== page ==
Early on, COWI built expertise in water treatment and supply, undertaking projects in Denmark and the Middle East. That gave the company a solid foundation, which proved useful when the environment truly took the stage in the 1970s. That is one of many examples of how COWI started building an expertise before it turned into a real business area.

Biologists and chemical engineers were hired in the 1970s, which was a rare sight in engineering companies. When Kenya launched a highly ambitious project in 1978, funded by the World Bank, to secure access for all to clean drinking water in 2000, COWI was the natural choice of cooperation partner.

By 1979, the company had more than 800 employees, generating a third of its turnover abroad. Moving in to new markets, the company won major assignments in Africa, the Middle East and, later on, the former Soviet Bloc. 

In the 1980s, we entered environmental consulting and carried out projects involving treatment of wastewater and air pollution.

New environmental legislation ordered Danish municipalities to clean up contaminated soil and secure better handling of wastewater. New legislation on indoor climate was introduced. COWI developed analysis models and, was an important partner in mapping the problem of highly dangerous asbestos and finding solutions for how to deal with the problem.

Kuryanovo 1

Above: View of the Kuryanovo wastewater treatment plant in Moscow, which COWI designed from 1992.

With the fall of the Iron Curtain, the company established offices in Moscow, Latvia, Hungary, and Lithuania.

The company collaborated with the World Bank and the United Nations Development Programme on projects in developing countries.

COWI became a consultant for public and government authorities, and in relation to integrattion of environmental solutions in construction projects. As a result, a lot of other professional groups were hired to supplement engineers – for instance, economists, lawyers, and social scientists. Planning and analysis in welfare, urban development and transportation were just as important as big construction projects.

Thanks to our success with the Little Belt Bridge, COWI was awarded the Great Belt project and won all the three major tenders: the tunnel, the West Bridge in 1988 and the East Bridge in 1990. When inaugurated in 1998, the East Bridge was the second longest suspension bridge in the world.

The earliest design for The Great Belt Bridge was in 1936, and up until the construction of the final bridge in 1998 it had changed many times. Watch the video below to see how the bridge has been imagined over the years.


In the mid 1990s, Danish authorities decided to build a metro in Copenhagen to prepare for the city’s growth, and kick-start the development of a new urban area, the Ørestad district.COWI was responsible for the overall design coordination of the 21 km network and its 22 stations. This work included the supervision of works on tunnels, stations, emergency shafts and the mitigation procedure against potential damage to neighbouring buildings. The green line opened up to passengers in 2002, the yellow line in 2007, and the City Circle Line (blue and red lines) with 17 new stations, each the size of a handball court, opened in 2019. This has brought up the number of stations to a total of 39.Read more about Copenhagen Metro.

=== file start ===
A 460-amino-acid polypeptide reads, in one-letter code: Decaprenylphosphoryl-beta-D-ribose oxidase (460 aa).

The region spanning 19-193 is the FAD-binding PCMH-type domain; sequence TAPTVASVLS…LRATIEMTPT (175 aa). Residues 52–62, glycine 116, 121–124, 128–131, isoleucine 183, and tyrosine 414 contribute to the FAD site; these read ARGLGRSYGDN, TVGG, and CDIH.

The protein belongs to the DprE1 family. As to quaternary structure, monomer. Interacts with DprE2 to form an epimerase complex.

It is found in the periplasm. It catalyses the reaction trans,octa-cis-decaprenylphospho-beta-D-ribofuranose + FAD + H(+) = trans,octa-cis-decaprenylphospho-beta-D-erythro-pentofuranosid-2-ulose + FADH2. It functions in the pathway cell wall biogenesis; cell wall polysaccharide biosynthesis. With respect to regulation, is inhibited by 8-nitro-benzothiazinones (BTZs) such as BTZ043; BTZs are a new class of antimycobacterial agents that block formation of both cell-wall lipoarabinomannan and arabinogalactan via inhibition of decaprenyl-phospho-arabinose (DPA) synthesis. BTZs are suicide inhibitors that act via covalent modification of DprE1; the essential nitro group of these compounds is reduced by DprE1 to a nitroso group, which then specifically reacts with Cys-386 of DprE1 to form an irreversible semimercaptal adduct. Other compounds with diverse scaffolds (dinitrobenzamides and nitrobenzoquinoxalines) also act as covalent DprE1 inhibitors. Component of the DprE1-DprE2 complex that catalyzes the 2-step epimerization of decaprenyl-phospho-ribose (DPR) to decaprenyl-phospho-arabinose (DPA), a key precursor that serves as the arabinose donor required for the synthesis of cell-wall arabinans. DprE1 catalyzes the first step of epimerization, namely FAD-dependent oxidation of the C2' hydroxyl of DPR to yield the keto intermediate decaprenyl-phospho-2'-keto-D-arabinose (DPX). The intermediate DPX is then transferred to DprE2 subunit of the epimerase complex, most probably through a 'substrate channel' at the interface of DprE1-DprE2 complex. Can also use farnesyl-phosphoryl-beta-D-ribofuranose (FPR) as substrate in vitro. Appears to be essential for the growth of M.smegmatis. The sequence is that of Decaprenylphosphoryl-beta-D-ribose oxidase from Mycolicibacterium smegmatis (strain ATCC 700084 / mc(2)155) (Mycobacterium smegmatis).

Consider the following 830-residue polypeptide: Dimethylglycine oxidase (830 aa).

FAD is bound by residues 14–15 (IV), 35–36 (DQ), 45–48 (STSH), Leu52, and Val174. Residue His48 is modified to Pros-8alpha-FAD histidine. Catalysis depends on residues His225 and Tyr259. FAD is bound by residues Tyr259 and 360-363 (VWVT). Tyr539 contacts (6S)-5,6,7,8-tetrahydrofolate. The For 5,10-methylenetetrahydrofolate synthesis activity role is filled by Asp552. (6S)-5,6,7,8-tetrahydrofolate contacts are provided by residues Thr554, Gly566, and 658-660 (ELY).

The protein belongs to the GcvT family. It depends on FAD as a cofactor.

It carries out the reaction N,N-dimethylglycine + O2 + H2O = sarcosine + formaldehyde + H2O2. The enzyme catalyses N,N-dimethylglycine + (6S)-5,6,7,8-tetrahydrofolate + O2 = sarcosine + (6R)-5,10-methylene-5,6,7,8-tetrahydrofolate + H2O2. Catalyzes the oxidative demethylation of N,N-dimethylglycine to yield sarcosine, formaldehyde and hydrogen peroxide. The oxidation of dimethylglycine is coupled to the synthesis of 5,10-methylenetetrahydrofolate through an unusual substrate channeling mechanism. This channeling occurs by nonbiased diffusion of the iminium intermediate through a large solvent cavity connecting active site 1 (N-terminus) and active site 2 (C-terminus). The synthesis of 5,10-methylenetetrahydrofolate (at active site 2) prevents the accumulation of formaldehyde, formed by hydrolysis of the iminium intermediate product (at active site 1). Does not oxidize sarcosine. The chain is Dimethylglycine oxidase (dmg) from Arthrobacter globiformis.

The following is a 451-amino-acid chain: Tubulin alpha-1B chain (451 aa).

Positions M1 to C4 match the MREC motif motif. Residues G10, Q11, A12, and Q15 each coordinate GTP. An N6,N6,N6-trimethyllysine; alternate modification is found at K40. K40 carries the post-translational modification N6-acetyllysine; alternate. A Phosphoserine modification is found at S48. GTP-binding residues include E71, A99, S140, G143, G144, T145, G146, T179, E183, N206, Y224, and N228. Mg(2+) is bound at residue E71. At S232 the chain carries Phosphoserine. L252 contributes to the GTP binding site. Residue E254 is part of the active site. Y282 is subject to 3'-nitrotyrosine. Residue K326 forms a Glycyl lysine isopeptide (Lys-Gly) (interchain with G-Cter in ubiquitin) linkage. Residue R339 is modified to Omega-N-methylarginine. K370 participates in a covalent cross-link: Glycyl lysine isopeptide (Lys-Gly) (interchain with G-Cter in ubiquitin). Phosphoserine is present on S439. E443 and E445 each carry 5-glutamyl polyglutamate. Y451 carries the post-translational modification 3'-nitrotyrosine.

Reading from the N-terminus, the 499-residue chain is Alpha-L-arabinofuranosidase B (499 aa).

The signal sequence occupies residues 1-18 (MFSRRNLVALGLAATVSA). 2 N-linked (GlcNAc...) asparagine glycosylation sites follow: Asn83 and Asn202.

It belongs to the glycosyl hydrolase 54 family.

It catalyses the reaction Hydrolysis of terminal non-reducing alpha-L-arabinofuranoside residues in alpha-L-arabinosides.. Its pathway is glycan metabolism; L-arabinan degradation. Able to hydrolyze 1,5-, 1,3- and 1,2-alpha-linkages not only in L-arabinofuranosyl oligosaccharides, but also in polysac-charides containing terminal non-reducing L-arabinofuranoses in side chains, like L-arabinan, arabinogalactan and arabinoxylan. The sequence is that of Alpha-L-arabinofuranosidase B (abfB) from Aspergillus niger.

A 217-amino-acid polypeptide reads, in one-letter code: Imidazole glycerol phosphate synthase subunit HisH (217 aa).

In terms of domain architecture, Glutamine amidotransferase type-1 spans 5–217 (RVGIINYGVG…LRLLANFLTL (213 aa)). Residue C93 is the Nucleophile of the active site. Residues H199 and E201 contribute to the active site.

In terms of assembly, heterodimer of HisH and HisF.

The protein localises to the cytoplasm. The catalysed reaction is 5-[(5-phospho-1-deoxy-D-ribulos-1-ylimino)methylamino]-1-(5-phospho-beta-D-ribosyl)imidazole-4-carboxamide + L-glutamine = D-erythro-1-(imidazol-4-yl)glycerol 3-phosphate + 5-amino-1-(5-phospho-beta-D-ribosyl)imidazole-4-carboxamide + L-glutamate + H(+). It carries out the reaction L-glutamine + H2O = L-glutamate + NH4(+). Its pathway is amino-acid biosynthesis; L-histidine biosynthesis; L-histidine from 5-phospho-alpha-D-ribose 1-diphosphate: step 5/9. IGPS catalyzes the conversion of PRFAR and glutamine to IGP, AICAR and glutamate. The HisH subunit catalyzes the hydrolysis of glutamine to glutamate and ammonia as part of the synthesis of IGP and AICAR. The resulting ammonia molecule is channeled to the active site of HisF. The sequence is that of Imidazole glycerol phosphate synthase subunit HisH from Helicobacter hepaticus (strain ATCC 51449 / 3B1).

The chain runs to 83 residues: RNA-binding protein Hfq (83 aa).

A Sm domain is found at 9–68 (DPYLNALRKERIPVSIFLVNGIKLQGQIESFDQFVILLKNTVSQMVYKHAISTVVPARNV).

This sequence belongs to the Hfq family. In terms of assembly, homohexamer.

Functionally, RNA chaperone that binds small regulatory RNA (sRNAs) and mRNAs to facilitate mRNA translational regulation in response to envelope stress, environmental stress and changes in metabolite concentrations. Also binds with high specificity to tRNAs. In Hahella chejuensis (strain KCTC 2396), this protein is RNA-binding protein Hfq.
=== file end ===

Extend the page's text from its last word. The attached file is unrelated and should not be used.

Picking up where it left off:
2000s to today

In 2002 COWI acquired Kampsax and Interconsult, two major Scandinavian consulting companies. These acquisitions doubled the number of staff, making COWI a leading consulting company in northern Europe and parts of Central and Eastern Europe.

COWI consolidated this position by acquiring Swedish company Flygfältsbyrån in 2009 and leading UK tunnel and underground engineering consultants Donaldson Associates Ltd in 2014.
Since the start of the millennium, COWI has engineered a long suite of projects within transportation, energy, waste management, water and construction In 2010, sustainability became an official part of our vision and, together with the interdisciplinary approach, an important focus area in our projects.

Within transportation COWI has designed the Tanzam Highway in Tanzania (2005), (2010) the Doha Metro in Qatar (2013), and renovated the Gardamoen airport in Norway in many turns since the first design in 1990. Energy-efficient solutions became cornerstones of the extension project with the ambition to build the world's greenest airport.

COWI designed the London Array wind farm in 2010, which kickstarted wind projects all over the world. With the expansion in North America, this business area grew with projects both there and in Asia.

The environment was still on the agenda throughout the decade, and COWI carried out waste projects in Africa and South-East Asia. Bridges were still an important part of COWI's business areas. A few of these were Stonecutters Bridge in Hong Kong (2009), Osman Gazi in Turkey (2016), Mersey Gateway in UK (2017) and Hålogaland in Norway (2018).

The variety of construction projects also included hospitals and urban development, where sustainability played an important role. Among these were The Danish Architecture Centre, BLOX, in Copenhagen (2018), Nordea Headquarters (2017) and the development of zero-emission retail store for Lidl in Sweden (2020).

In November 2018, COWI acquired Denmark's largest architectural practice, Arkitema - COWI's biggest ever acquisition. Arkitema is specialised in housing, urban design, office buildings, health and educational buildings. Amongst others it is known for the Sluseholmen, an artificial peninsula in the southern part of the Port of Copenhagen, Denmark.

At any given time, COWI is involved in approximately 9,000 projects across the globe.